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The Ins and Outs of SPF

Did you know that the FDA requires all sunscreen products to list the Sun Protection Factor (SPF) on their labels? It is a number that gives an indication of how much sunburn protection your skin can get against the harmful UV rays of the sun. SPF is actually a measurement of how well the formula will deflect the UVB rays coming from the sun, preventing them from damaging your skin. The number is calculated for the average user, so the true level of protection varies. 
Dermatologists recommend using a sunscreen with an SPF of at least 15, but the numbers can be confusing. While you might expect an SPF of 30 to be twice as good as one with an SPF of 15, this isn’t the case. The truth is that an SPF of 15 protects the skin against 93% of the UVB rays coming from the sun, while an SPF of 30 safeguards the skin against 97% of them. Higher SPF numbers are used on products that block a higher percentage of UVB rays
Choosing Your Sun Protection Factor
A lot of products offer SPF protection on the market. You can buy sunscreen products in lotions, sprays, creams, sticks, and wax. How do you know which one is the right one for you? While you should consider the level of SPF protection that is offered, it is more important to select a product that you are actually going to use. All too often, sunscreens sit in the closet or on the bathroom counter because they aren’t user friendly. 
Choosing a formula that you know you are going to use because you like the way it feels or smells is more important than buying a product because of the brand name or SPF number. If you like the idea of a spray sunscreen with a mid-level SPF number, then that is better than choosing a lotion or cream that you don’t think you will enjoy using.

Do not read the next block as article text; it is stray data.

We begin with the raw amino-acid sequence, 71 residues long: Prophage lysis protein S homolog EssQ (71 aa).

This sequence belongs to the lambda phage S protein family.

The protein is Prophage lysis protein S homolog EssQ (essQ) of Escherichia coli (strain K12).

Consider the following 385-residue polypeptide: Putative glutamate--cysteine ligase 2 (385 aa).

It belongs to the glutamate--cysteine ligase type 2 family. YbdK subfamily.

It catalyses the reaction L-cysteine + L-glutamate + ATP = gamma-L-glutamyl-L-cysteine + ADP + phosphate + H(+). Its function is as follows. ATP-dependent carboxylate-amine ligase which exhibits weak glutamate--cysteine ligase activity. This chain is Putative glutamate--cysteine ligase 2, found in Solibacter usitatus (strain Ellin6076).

Most people understand that it is important to use sunscreen products to protect the skin from harmful UVA and UVB rays. Full or broad-spectrum protection refers to a product’s ability to safeguard your skin against both UVA and UVB rays. If you plan to go swimming outdoors, it is helpful to choose a waterproof SPF product to prevent sun damage. 
Using Sunscreens
When you use a product offering SPF protection, it’s important to consider other factors besides the number on the bottle. Most sunscreens suggest you put the product on several minutes before going out into the sun in order to allow your skin to fully absorb it. You must also consider the fact that the sunscreen is going to wash away in the water if it isn’t waterproof, come off onto towels when you dry off, or drip off with your perspiration. Any of these scenarios negate the benefits of wearing the sunscreen product, necessitating reapplication each time any of them occur.
Unfortunately, higher SPF products last as long as lower numbers, so they must be reapplied just as frequently. Typically, unless you suspect that your sunscreen has been removed due to sweating, swimming, or toweling, you should reapply it every two hours when outside. 
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"Fill a zip-top bag without making a mess by folding open the top. The bag will sit open on the counter. When filled, unfold and zip. "
Staci A. — 22 days ago